Three activists unfurled a large 20m x 10m banner declaring “Nuclear is not the solution” from the wall of the old wing of the convention center prior to the arrival of the Chief Executive.
Six activists were arrested afterwards for public nuisance and on one to two months bail.
Inside the conference venue, two other activists interrupted Chief Executive Donald Tsang’s opening speech with a siren to symbolize the urgent danger of nuclear power. They also displayed banners reading “No Nuclear Expansion” to protest the Environmental Protection Department’s false claim that nuclear power is clean.Greenpeace campaigner Prentice Koo condemns the government for arresting protesters that were only participating in a peaceful demonstration. He warns that the government needs to stop deceiving its citizens, and drop its pretense in front of the visiting delegations from 43 cities around the world.
He says, “Hong Kong is trying to reduce its emissions using the most dangerous and the most polluting method of nuclear energy, yet the government is pretending that it is adopting clean-energy solutions at the C40 conference. What’s more, the government is deliberately concealing the high costs of nuclear power from the public – it is entirely much too insulting.”
Secretary for Environment Edward Yau told the media after the opening of the workshop that safety, reliability, environment-friendly and economic efficiency are the main concerns of the government in considering a new energy mix for Hong Kong.
Koo argues that nuclear energy is in this sense completely not qualified, “The public consultation on nuclear expansion is not revealing to the public with the fact that nuclear is unsafe, unreliable, not environment-friendly, and not economical. It is a way of deceiving the public so as to avoid the controversy.” Greenpeace invites the Secretary for Environment for a public debate on the nuclear expansion.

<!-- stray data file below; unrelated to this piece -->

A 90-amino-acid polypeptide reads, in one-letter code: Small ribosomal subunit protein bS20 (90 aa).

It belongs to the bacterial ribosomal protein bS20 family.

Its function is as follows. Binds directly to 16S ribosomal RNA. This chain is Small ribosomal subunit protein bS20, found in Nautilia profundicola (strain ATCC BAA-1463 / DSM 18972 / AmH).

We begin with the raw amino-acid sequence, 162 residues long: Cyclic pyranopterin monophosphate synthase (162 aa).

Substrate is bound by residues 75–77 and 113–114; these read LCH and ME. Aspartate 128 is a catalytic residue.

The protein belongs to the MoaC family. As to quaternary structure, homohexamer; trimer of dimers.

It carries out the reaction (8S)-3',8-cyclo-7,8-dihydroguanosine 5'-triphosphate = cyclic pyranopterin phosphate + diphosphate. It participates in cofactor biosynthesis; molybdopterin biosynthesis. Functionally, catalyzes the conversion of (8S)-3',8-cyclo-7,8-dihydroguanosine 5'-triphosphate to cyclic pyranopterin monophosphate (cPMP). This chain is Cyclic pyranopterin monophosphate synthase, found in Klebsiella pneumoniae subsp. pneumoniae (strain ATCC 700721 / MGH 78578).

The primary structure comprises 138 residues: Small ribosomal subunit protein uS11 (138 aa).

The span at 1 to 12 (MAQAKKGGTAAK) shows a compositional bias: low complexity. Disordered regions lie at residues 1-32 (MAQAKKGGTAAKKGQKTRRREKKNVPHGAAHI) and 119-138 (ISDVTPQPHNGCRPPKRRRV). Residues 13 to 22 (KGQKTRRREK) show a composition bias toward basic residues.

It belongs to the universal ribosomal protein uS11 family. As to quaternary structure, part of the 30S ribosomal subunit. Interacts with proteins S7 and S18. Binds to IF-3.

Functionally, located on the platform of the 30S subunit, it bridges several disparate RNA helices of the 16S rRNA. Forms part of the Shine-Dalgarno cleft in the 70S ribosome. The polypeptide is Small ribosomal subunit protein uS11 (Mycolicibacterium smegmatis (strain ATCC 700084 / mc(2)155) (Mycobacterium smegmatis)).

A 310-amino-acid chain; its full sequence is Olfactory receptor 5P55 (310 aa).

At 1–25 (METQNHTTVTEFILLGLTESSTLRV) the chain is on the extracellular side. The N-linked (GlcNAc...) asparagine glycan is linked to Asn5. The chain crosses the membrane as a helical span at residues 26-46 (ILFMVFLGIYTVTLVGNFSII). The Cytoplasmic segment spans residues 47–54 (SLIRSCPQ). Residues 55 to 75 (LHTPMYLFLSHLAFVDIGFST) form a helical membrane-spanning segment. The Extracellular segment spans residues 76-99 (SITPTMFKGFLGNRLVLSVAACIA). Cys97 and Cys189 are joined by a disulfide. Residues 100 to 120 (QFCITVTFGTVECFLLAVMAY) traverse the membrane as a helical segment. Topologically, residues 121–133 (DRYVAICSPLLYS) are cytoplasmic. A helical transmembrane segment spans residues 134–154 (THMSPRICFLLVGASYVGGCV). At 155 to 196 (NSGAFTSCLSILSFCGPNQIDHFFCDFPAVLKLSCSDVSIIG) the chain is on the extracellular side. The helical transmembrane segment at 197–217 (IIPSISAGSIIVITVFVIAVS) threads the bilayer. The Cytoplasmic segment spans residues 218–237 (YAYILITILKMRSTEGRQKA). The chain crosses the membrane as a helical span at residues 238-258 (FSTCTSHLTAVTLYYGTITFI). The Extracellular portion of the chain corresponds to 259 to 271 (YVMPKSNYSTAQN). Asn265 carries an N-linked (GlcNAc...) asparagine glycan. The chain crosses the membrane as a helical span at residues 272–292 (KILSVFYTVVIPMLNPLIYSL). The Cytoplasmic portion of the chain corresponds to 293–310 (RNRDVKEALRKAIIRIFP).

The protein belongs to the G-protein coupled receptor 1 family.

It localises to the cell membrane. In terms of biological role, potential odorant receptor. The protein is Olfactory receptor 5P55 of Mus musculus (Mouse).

The SAR government proposed in early September to greatly increase the share of nuclear power in Hong Kong’s energy supply. Yet the Environmental Protection Department has made no mention of this at the international meeting of C40 leaders, naming only green transportation, shipping, and building initiatives as Hong Kong’s chief solutions for reducing carbon emissions. Greenpeace’s protests call out the government’s false pretense of hiding its nuclear energy expansion behind energy-efficient measures, deceiving the world at an international level.
Vivian Lau the Deputy Secretary for Environment, had personally misled the public earlier by saying that “Ninety percent of exhausted nuclear fuel can be recycled, after which countries like the US, Sweden, and Finland dispose of the waste using permanent, sealed storage.”, which however, such technology that can adequately treat nuclear waste does not exist. Secretary for Environment Edward Yau has also made even more speeches to conceal the truth from the public and purposefully avoid addressing the issues of nuclear safety, nuclear waste pollution, and cost.
The Environmental Protection Department’s proposal to expand nuclear energy has been announced for more than 50 days now, and there is only a month left in the public consultation period. Yet the government still has not come forward with the details of the expansion plan. The documents provided for the public are essentially empty of real substance.
Edward Yau has even previously said at the Hong Kong Youth Exchange Promotion United Association that they have not ruled out the possibility of constructing nuclear plants in Hong Kong. Greenpeace believes that the government has an obligation to disclose to the public all relevant details, including an estimation of the cost and assessments of safety and environmental impact. The complete consultation report should be made public as soon as possible.
At the same time, Greenpeace has provided an alternative strategy for reducing carbon emissions without increasing nuclear power to the Environmental Protection Department. It suggests that the SAR government consult with other cities at the forefront of climate action to increase energy efficiency, with the goal of reducing Hong Kong’s forecasted 2020 energy consumption by 25%. At the same time, the city should import wind power from Guangdong province. This will not only help citizens save electricity, but will also save us from a dangerous future of nuclear power.
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